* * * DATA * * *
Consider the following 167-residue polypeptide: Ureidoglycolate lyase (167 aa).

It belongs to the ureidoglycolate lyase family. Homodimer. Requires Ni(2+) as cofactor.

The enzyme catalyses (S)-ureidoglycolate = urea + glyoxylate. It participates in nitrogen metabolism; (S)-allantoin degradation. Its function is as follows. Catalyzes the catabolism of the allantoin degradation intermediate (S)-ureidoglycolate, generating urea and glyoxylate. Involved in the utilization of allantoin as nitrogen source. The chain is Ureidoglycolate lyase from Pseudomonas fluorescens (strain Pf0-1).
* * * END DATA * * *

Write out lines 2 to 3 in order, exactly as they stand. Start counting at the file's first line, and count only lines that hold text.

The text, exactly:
It belongs to the ureidoglycolate lyase family. Homodimer. Requires Ni(2+) as cofactor.

The enzyme catalyses (S)-ureidoglycolate = urea + glyoxylate. It participates in nitrogen metabolism; (S)-allantoin degradation. Its function is as follows. Catalyzes the catabolism of the allantoin degradation intermediate (S)-ureidoglycolate, generating urea and glyoxylate. Involved in the utilization of allantoin as nitrogen source. The chain is Ureidoglycolate lyase from Pseudomonas fluorescens (strain Pf0-1).